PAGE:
On the evening of the same day, a din­ner was held in Bei­jing to com­mem­o­rate the 40th an­niver­sary of the sign­ing of the Sino-ja­pa­nese Peace and Friend­ship Treaty and the 44th visit of the Ja­pan In­ter­na­tional Trade Pro­mo­tion As­so­ci­a­tion.

In his speech, Yo­hei Kono re­viewed the his­tory of the Sino-ja­pa­nese Peace and Friend­ship Treaty and stressed that the great ef­forts made by the two coun­tries’ pre­vi­ous gen­er­a­tions of lead­ers to con­clude the treaty must not be for­got­ten. He said that in the past 40 years, co­op­er­a­tion be­tween the two coun­tries has not only pro­moted their re­spec­tive eco­nomic de­vel­op­ment, but has also en­abled the two to form a very close eco­nomic re­la­tion­ship.

“The over­all peace and sta­bil­ity in Asia pro­vide an en­vi­ron­men­tal guar­an­tee for the de­vel­op­ment of the two coun­tries.” Yo­hei Kono hopes that the two sides con­tinue to learn from each other and work to­gether to push the theire­co­nomic re­la­tions to a new level,in or­der to make greater eco­nomic con­tri­bu­tions to Asia and the world.

Lu Pengqi, Vice Chair­man of CCPIT, first in­tro­duced the re­sults achieved by the del­e­ga­tion in the past few days. In par­tic­u­lar, he men­tioned their visit to Bei­jing Mo­bike Tech­nol­ogy Co., Ltd., which was met with great in­ter­est and al­lowed the del­e­gates to ex­pe­ri­ence the con­ve­nience of shar­ing bi­cy­cles.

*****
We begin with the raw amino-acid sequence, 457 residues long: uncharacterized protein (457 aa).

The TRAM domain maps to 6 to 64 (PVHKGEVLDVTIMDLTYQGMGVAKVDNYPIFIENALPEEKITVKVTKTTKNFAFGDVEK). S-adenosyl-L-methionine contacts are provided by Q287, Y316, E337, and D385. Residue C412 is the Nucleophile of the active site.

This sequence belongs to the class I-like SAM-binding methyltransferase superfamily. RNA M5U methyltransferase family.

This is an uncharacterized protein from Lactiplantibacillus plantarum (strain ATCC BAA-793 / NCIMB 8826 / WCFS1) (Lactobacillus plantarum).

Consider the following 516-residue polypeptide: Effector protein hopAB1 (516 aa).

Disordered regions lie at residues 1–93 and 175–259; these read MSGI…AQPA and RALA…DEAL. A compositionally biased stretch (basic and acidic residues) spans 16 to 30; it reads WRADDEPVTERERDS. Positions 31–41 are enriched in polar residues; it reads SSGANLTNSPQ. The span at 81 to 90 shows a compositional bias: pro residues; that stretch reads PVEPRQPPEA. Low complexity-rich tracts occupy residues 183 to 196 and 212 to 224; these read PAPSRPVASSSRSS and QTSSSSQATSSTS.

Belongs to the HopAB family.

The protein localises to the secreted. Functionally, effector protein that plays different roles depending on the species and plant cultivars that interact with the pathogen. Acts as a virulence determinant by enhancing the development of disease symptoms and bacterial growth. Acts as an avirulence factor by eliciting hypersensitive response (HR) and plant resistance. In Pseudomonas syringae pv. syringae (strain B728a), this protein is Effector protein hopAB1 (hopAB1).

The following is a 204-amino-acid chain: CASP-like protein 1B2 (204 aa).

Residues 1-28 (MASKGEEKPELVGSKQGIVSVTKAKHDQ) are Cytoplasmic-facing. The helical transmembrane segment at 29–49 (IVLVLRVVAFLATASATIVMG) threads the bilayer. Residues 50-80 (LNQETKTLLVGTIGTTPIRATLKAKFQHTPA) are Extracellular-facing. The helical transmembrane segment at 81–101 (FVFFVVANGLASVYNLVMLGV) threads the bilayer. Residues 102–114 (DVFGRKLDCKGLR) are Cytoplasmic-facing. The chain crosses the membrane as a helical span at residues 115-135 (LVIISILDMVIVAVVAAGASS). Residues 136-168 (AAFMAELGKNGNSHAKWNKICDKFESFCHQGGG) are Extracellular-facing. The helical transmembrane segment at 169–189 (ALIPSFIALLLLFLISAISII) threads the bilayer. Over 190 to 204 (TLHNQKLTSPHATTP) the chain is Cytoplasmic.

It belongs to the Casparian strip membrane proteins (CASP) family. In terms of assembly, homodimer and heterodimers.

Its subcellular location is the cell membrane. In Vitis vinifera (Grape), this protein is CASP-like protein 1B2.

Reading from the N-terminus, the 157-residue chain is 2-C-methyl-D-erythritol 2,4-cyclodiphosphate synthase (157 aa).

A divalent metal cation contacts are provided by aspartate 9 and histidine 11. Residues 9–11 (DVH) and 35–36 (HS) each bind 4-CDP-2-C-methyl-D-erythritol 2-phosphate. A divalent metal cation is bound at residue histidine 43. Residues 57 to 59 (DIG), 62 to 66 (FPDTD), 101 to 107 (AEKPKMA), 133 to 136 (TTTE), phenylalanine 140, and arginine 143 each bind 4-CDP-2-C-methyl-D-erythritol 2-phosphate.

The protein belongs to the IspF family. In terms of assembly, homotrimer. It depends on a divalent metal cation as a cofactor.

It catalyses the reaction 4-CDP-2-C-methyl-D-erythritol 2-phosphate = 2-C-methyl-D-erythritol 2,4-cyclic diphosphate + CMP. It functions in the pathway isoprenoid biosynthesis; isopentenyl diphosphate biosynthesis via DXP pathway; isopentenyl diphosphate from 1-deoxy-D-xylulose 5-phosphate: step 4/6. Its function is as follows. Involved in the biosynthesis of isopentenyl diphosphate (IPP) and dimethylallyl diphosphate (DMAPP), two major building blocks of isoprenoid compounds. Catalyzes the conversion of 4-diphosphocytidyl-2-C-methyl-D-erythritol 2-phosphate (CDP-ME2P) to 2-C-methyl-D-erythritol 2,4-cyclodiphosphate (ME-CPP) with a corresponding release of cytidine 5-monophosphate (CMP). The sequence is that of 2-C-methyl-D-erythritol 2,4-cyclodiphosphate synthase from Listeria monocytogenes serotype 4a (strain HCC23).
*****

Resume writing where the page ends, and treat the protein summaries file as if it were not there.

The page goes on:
When dis­cussing the sta­tus quo of China-ja­pan eco­nomic and trade co­op­er­a­tion, Lu pointed out that in 2017, trade be­tween the two coun­tries showed a marked gain in mo­men­tum, and that their bi­lat­eral trade vol­ume reached a fur­ther USD 300 bil­lion, with a year-on-year in­crease of 10%. Ja­pan’s in­vest­ment in China also took an up­ward swing.

“These achieve­ments are hard­won, so both par­ties should cher­ish it.” Lu stated that the CCPIT will con­tinue to work to­gether with JAPIT to build more ef­fec­tive plat­forms, and will pro­mote fur­ther co­op­er­a­tion be­tween the two sides’ en­ter­prises, so as to con­stantly write new chap­ters in the eco­nomic and trade co­op­er­a­tion in this new pe­riod.

In his speech, Yokoi Yu­taka ex­pressed his grat­i­tude to the two trade pro­mo­tion coun­cils for their con­tri­bu­tions to the eco­nomic and trade co­op­er­a­tion be­tween the two coun­tries.